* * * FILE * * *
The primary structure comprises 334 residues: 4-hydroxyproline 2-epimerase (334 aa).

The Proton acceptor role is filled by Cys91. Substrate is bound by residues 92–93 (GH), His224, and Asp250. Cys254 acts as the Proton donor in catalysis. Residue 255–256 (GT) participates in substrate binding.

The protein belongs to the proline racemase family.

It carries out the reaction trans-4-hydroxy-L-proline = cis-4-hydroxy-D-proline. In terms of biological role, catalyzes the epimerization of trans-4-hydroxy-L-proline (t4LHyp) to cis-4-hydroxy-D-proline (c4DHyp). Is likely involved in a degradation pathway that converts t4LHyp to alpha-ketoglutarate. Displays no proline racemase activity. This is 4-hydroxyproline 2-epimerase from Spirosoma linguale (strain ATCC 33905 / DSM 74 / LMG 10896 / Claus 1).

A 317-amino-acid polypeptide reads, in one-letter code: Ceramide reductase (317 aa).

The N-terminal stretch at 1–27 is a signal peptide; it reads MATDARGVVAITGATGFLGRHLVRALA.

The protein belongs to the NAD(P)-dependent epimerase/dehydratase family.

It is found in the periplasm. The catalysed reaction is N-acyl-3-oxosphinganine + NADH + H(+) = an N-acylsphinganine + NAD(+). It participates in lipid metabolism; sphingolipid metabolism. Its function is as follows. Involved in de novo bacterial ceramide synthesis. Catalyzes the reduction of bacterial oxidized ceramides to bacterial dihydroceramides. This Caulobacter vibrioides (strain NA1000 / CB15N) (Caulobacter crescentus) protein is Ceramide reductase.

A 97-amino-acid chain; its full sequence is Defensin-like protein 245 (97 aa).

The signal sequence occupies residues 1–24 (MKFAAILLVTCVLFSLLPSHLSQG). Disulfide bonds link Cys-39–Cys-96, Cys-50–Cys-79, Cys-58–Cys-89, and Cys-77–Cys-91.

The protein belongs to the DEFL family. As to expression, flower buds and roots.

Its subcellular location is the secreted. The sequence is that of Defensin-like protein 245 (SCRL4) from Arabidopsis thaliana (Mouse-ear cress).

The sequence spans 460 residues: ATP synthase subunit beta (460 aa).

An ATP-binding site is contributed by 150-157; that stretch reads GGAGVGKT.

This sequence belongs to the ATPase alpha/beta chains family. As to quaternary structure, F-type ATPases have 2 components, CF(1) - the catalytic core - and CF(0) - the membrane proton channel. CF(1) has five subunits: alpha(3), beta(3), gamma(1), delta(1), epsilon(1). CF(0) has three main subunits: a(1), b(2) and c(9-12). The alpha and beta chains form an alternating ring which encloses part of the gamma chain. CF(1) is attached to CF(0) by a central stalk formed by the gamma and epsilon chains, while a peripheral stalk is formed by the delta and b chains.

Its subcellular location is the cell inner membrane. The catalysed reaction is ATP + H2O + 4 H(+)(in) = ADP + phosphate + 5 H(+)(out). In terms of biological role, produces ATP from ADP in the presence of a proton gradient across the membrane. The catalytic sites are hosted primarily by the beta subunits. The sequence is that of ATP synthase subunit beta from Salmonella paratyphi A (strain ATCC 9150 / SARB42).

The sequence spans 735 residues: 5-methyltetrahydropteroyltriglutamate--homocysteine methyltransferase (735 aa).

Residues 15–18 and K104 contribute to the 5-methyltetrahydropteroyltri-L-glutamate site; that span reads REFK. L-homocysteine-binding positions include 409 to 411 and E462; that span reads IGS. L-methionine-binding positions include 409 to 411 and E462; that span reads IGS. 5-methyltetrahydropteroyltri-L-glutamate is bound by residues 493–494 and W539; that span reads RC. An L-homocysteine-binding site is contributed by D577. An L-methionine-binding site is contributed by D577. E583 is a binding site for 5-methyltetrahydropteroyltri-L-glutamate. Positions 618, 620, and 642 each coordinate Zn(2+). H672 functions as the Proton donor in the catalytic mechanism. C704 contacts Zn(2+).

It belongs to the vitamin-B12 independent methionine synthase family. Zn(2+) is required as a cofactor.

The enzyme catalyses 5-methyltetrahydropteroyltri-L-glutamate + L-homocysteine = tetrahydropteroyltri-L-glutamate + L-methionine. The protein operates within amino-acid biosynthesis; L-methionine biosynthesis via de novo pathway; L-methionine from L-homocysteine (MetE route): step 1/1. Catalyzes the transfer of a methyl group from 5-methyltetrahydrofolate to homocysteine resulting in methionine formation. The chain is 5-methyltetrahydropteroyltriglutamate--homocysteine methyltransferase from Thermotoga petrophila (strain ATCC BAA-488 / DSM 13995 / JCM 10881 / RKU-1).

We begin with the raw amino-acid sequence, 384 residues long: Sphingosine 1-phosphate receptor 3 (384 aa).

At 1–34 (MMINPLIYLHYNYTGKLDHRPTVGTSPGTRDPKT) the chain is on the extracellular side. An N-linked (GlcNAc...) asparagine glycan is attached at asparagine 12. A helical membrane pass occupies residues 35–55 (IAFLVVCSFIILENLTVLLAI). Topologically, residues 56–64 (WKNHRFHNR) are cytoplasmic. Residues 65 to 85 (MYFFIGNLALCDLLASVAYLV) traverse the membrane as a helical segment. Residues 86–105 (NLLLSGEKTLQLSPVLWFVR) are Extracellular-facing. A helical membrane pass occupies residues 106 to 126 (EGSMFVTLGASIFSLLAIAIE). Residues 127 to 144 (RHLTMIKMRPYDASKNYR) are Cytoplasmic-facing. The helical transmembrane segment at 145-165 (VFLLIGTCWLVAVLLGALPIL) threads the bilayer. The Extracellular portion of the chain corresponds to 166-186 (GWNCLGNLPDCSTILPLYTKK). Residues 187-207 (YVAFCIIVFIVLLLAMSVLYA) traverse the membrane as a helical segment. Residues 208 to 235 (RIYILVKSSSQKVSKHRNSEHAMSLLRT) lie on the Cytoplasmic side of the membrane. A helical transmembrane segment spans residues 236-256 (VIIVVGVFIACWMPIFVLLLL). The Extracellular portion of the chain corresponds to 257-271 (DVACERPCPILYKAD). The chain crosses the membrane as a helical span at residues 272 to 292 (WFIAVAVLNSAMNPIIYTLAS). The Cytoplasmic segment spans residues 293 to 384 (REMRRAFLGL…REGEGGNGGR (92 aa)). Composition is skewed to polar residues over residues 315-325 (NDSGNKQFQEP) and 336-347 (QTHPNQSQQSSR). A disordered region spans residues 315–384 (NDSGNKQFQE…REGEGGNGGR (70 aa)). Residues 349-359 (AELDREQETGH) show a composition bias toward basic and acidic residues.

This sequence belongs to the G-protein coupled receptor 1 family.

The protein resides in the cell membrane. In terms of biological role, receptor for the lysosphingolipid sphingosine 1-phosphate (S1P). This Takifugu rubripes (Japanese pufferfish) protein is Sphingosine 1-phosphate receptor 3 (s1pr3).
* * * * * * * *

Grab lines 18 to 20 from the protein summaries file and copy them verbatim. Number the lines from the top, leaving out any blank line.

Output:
Residues 15–18 and K104 contribute to the 5-methyltetrahydropteroyltri-L-glutamate site; that span reads REFK. L-homocysteine-binding positions include 409 to 411 and E462; that span reads IGS. L-methionine-binding positions include 409 to 411 and E462; that span reads IGS. 5-methyltetrahydropteroyltri-L-glutamate is bound by residues 493–494 and W539; that span reads RC. An L-homocysteine-binding site is contributed by D577. An L-methionine-binding site is contributed by D577. E583 is a binding site for 5-methyltetrahydropteroyltri-L-glutamate. Positions 618, 620, and 642 each coordinate Zn(2+). H672 functions as the Proton donor in the catalytic mechanism. C704 contacts Zn(2+).

It belongs to the vitamin-B12 independent methionine synthase family. Zn(2+) is required as a cofactor.

The enzyme catalyses 5-methyltetrahydropteroyltri-L-glutamate + L-homocysteine = tetrahydropteroyltri-L-glutamate + L-methionine. The protein operates within amino-acid biosynthesis; L-methionine biosynthesis via de novo pathway; L-methionine from L-homocysteine (MetE route): step 1/1. Catalyzes the transfer of a methyl group from 5-methyltetrahydrofolate to homocysteine resulting in methionine formation. The chain is 5-methyltetrahydropteroyltriglutamate--homocysteine methyltransferase from Thermotoga petrophila (strain ATCC BAA-488 / DSM 13995 / JCM 10881 / RKU-1).